Just don’t fall into the cycle of making them predictably unpredictable. If they always act like a disaster, or if all their decisions follow a similar way of thinking, then it won’t have the same effect on readers as the story progresses. You need to make sure that you are effectively surprising your readers (and your characters) every time, otherwise, it’ll lose its effect.
How to Design a Character that Gives Your Readers the Creeps
Now, when you are creating a character that you want your readers to perceive as creepy, you can’t take the easy way out. DO NOT have your characters tell your readers what to think by saying things like “there was something off about him” or “he was acting weird.” If you have to tell your readers that explicitly, then you need to rewrite your draft.
No one wants to be told what to think about a story; they want to experience it for themselves and make their own inferences about the characters and the storyline. There is something rewarding about reaching a point in a story and being able to exclaim “I knew it” when a foreshadowed plot point finally gets revealed.
DISCLAIMER: It is important to keep in mind that this list is curated from interviews and people’s accounts of what they consider to be “creepy.” Unfortunately, many of these traits align with symptoms of depression, anxiety, Autism, OCD, BPD, and many other conditions. This is because society generally views anything outside the scope of what is considered “normal” to be wrong, scary, or upsetting. Remember that these traits alone are not enough to make a person creepy—they are only part of the strategy.
To make a character a bit more unsettling and potentially reveal more about their creepy nature, consider giving them one, two, or many of the traits and behaviors listed below:
- Erratic and unpredictable emotions
- Unapologetic non-conformance to societal norms
- A careless appearance; especially messy or greasy hair
- A habit of standing too close to people or not respecting personal boundaries
- Weird or inappropriate expressions
- Always appearing too tired or too energetic
- Repeated quirks, such as fidgeting or licking their lips
- Obsessing over a single idea, person, group, or topic (usually of a taboo nature, such as sex or death, though it doesn’t always have to be. Teenage girls can be creepy in the way they obsess over musical idols or bands.)
- Avoiding eye contact
- Conversational awkwardness, or an inability to pick up on social cues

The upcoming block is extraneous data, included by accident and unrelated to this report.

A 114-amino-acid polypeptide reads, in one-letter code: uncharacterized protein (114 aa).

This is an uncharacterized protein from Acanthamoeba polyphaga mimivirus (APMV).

- Oversharing in conversation, especially about really personal topics
- Showing too much or too little emotion (or the wrong emotion in a situation, such as finding humor in a funeral)
- Collecting things, especially things that are usually deemed inappropriate to keep, such as fingernails, animal skulls, or other people’s trash (bonus points if the creep brags about their collection in conversation)
- Having a hobby that involves watching something, such as bird watching (binoculars are an inherently creepy image)
- Having unrealistic expectations for, or even idealizing, other people (often to the point of obsession)
- Knowing too much about something or someone, and remembering way too many details
- Staring, either into space, at animals, people, their own hands, etc. Staring is often just creepy
This is in no way an exhaustive list. There are countless different ways to make a character seem creepy. One way of generating ideas is to think about real creepy people from your own life, from the news, or even other fictional stories. Think about the behaviors that, if you saw in real life, would make you keep your distance from someone. Think about the behaviors that frighten you, and use those.
Too much intelligence surrounding a particular topic, especially a topic that is considered to be “taboo” by most of society, could give your character a creepy vibe. My other article Simple Tips for Writing Genius Characters could help you craft a unique genius character that you could use to freak out your readers and other characters alike. Who knows? Your story might just need a creepy scientist or unhinged inventor.